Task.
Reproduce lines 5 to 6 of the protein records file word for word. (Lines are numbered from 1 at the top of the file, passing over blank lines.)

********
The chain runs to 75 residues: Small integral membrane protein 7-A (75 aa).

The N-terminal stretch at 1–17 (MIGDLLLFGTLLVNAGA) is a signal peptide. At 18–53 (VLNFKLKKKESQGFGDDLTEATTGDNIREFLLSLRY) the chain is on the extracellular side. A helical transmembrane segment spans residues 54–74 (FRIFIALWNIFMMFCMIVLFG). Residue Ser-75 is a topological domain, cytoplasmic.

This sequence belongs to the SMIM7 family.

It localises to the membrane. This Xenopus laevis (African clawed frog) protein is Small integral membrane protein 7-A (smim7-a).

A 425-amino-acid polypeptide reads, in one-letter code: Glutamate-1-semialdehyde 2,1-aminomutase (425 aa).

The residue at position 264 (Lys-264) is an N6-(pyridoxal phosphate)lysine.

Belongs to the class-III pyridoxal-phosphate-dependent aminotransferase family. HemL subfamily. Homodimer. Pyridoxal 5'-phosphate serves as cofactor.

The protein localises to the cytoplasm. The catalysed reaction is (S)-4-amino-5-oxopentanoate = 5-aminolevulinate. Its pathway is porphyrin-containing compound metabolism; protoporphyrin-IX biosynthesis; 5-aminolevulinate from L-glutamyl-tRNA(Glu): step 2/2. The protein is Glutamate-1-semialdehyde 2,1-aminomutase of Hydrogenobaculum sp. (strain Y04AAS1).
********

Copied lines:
A 425-amino-acid polypeptide reads, in one-letter code: Glutamate-1-semialdehyde 2,1-aminomutase (425 aa).

The residue at position 264 (Lys-264) is an N6-(pyridoxal phosphate)lysine.